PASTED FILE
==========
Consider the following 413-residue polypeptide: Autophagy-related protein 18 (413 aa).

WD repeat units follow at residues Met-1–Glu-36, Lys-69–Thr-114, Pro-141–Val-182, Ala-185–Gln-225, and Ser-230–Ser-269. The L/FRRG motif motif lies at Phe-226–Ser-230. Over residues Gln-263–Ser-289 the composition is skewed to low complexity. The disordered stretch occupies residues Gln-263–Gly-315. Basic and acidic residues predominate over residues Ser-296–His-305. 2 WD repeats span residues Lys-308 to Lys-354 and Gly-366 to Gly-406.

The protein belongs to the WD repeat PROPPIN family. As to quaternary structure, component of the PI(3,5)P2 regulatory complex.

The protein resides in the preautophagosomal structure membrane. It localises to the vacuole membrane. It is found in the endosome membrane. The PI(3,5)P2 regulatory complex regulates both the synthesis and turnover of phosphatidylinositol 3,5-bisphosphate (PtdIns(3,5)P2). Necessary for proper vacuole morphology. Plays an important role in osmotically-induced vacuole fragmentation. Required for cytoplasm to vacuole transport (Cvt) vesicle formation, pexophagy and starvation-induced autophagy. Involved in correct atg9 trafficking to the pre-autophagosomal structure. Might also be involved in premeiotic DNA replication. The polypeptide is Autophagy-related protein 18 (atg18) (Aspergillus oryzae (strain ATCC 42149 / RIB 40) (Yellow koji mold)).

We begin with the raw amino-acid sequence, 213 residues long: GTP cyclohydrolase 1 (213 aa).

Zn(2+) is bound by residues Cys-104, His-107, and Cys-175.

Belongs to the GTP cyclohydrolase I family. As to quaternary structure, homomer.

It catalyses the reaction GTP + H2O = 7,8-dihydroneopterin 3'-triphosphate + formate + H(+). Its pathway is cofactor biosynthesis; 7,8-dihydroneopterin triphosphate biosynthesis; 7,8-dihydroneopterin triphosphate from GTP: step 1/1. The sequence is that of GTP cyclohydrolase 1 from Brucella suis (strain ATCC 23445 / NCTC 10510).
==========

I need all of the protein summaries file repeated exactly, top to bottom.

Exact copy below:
Consider the following 413-residue polypeptide: Autophagy-related protein 18 (413 aa).

WD repeat units follow at residues Met-1–Glu-36, Lys-69–Thr-114, Pro-141–Val-182, Ala-185–Gln-225, and Ser-230–Ser-269. The L/FRRG motif motif lies at Phe-226–Ser-230. Over residues Gln-263–Ser-289 the composition is skewed to low complexity. The disordered stretch occupies residues Gln-263–Gly-315. Basic and acidic residues predominate over residues Ser-296–His-305. 2 WD repeats span residues Lys-308 to Lys-354 and Gly-366 to Gly-406.

The protein belongs to the WD repeat PROPPIN family. As to quaternary structure, component of the PI(3,5)P2 regulatory complex.

The protein resides in the preautophagosomal structure membrane. It localises to the vacuole membrane. It is found in the endosome membrane. The PI(3,5)P2 regulatory complex regulates both the synthesis and turnover of phosphatidylinositol 3,5-bisphosphate (PtdIns(3,5)P2). Necessary for proper vacuole morphology. Plays an important role in osmotically-induced vacuole fragmentation. Required for cytoplasm to vacuole transport (Cvt) vesicle formation, pexophagy and starvation-induced autophagy. Involved in correct atg9 trafficking to the pre-autophagosomal structure. Might also be involved in premeiotic DNA replication. The polypeptide is Autophagy-related protein 18 (atg18) (Aspergillus oryzae (strain ATCC 42149 / RIB 40) (Yellow koji mold)).

We begin with the raw amino-acid sequence, 213 residues long: GTP cyclohydrolase 1 (213 aa).

Zn(2+) is bound by residues Cys-104, His-107, and Cys-175.

Belongs to the GTP cyclohydrolase I family. As to quaternary structure, homomer.

It catalyses the reaction GTP + H2O = 7,8-dihydroneopterin 3'-triphosphate + formate + H(+). Its pathway is cofactor biosynthesis; 7,8-dihydroneopterin triphosphate biosynthesis; 7,8-dihydroneopterin triphosphate from GTP: step 1/1. The sequence is that of GTP cyclohydrolase 1 from Brucella suis (strain ATCC 23445 / NCTC 10510).